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Cohen Rebukes House Over F-22 Vote

July 20, 1999

WASHINGTON (AP) _ Defense Secretary William Cohen criticized a House panel Tuesday for not consulting with the Pentagon before voting to suspend development of the Air Force’s F-22 stealth fighter jet.

``Neither I nor anyone in this building _ or anyone in the Air Force _ was aware of the effort under way on the part of the committee,″ Cohen told reporters during a photo-taking session in his Pentagon office with Bulgarian Defense Minister Georgi Ananiev.

The House Appropriations Committee voted to suspend production of the F-22 fighter and to use the $1.8 billion earmarked for it in the fiscal 2000 budget to purchase more of the current Air Force F-15 and F-16 fighters and to boost pilot bonuses. The full House takes up the issue later this week.

The F-22 program is the Air Force’s top priority in weapons development and is the biggest weapons project on the Pentagon’s books. The Air Force wants to build 339 of the planes to replace its F-15 fighters.

Cohen, who spent 24 years in the Congress as a Republican from Maine, said he had never before seen a committee take such dramatic action without consulting first with the Defense Department.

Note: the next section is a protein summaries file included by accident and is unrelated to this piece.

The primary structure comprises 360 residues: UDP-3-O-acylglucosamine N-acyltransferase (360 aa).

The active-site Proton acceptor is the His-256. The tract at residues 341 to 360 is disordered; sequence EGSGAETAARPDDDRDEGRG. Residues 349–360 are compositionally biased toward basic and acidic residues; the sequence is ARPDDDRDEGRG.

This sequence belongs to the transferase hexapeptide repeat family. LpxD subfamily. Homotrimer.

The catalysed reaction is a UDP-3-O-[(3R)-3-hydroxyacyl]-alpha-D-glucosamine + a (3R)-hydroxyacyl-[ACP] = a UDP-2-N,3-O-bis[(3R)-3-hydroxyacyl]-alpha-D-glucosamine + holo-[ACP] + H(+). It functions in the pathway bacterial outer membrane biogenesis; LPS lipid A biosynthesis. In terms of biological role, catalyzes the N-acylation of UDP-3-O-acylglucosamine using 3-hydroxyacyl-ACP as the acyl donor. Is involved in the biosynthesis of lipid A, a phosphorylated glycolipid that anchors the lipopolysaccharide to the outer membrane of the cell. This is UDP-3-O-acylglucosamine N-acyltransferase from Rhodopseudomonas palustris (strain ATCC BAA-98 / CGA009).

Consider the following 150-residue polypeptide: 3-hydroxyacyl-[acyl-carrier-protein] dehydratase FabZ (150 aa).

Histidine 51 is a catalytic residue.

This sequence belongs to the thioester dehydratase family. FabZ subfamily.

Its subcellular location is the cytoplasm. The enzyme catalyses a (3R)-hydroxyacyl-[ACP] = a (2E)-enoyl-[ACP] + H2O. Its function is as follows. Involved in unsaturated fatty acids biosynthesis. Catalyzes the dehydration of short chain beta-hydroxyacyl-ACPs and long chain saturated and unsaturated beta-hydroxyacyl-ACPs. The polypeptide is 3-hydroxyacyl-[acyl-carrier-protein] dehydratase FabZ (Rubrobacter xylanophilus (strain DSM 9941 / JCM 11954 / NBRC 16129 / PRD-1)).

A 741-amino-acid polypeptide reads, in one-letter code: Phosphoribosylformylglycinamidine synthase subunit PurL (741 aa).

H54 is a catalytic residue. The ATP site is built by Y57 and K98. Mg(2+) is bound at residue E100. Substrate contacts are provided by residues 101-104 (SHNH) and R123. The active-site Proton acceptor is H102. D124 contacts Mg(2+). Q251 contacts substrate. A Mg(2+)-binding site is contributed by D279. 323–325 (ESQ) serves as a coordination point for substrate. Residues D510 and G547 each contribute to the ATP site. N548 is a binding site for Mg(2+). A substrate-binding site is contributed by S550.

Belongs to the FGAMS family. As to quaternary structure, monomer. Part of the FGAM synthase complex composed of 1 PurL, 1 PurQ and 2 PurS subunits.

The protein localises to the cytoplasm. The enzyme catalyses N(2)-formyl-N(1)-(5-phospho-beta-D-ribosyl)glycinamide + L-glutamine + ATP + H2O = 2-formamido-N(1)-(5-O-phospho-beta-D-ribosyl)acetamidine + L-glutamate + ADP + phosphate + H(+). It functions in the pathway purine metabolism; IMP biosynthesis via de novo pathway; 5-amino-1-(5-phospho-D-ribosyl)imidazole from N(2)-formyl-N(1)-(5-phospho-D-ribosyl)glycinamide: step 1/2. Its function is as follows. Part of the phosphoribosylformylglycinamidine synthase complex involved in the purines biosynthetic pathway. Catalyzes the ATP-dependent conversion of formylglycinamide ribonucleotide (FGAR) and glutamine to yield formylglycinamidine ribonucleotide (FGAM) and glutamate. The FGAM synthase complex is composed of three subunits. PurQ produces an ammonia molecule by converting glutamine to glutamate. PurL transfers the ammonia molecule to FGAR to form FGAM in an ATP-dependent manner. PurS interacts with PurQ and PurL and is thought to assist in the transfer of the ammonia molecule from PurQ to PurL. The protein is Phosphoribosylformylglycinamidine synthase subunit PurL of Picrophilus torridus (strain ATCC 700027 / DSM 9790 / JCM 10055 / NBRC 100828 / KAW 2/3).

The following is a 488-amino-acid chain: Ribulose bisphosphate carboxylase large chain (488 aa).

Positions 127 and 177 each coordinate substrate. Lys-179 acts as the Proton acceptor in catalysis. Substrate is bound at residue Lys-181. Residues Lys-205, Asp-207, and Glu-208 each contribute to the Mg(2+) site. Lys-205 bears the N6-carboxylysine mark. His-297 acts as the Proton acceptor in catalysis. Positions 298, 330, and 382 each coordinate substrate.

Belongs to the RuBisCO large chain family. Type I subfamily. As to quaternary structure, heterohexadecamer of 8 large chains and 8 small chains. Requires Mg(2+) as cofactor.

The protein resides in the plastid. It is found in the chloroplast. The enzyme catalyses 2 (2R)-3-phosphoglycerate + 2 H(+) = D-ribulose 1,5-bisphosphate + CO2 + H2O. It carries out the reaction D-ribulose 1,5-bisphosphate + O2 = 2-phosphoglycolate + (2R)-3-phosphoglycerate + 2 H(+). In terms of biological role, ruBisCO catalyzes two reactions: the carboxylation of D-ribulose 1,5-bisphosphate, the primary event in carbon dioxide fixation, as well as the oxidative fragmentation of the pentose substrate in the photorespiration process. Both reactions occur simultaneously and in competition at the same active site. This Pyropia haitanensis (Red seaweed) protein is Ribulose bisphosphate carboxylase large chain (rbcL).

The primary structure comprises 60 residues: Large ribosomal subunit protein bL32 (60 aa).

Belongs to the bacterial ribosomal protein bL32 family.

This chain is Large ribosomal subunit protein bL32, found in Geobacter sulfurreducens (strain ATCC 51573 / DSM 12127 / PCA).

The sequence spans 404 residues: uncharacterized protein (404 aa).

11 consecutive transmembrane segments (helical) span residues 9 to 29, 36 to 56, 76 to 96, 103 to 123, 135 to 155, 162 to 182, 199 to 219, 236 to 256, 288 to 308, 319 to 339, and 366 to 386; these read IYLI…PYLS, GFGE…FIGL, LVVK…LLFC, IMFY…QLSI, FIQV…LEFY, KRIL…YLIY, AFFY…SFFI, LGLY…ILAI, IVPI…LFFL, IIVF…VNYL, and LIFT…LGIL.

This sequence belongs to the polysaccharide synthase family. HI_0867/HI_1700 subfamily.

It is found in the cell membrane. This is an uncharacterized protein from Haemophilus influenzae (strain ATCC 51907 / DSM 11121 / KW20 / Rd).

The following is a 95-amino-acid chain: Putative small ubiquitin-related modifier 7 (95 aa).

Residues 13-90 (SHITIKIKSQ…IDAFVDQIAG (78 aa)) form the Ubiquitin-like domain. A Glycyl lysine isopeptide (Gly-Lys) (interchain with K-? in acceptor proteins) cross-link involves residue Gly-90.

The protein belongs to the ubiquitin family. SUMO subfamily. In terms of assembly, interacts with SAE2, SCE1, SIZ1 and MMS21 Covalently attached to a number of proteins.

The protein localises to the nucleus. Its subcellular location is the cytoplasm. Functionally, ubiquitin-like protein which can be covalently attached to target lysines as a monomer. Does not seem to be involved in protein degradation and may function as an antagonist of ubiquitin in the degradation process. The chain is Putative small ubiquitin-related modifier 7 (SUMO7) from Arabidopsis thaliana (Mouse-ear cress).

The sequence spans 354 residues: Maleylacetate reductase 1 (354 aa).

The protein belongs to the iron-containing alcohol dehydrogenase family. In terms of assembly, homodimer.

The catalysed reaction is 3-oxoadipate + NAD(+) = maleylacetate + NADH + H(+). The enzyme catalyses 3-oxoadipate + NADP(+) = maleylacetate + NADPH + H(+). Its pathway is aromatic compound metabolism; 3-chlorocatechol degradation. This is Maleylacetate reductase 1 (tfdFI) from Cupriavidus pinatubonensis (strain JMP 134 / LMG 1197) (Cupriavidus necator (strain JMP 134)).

``The purpose is quite obvious, I think, and that is to avoid any public discussion, public debate, and any ability on the Air Force or the contractors’ part to respond to questions raised about″ the F-22 program, Cohen added.

``This was done in this fashion in order to be able to recommend the termination of a major program without any countervailing argument or pressure″ from the Pentagon or the White House, he said.

Asked whether he believed the F-22 program could be saved from the budget ax, Cohen replied, ``I am confident the F-22 should go forward. Whether or not there’s going to be bipartisan support and bicameral support for its termination remains to be determined.″

Earlier Tuesday, Cohen was asked about the subject during an appearance before the Senate Armed Services Committee. Cohen said the existing Air Force fleet of F-15s and F-16s represents ``the technology of the ’60s.″ He added, ``We need to stay a generation ahead of the potential competition.″

But committee Chairman John Warner, R-Va., noted the move to freeze the F-22 program was supported by some of the House’s most pro-military members. ``We can’t be giving you a blank check to buy aircraft,″ he told Cohen.

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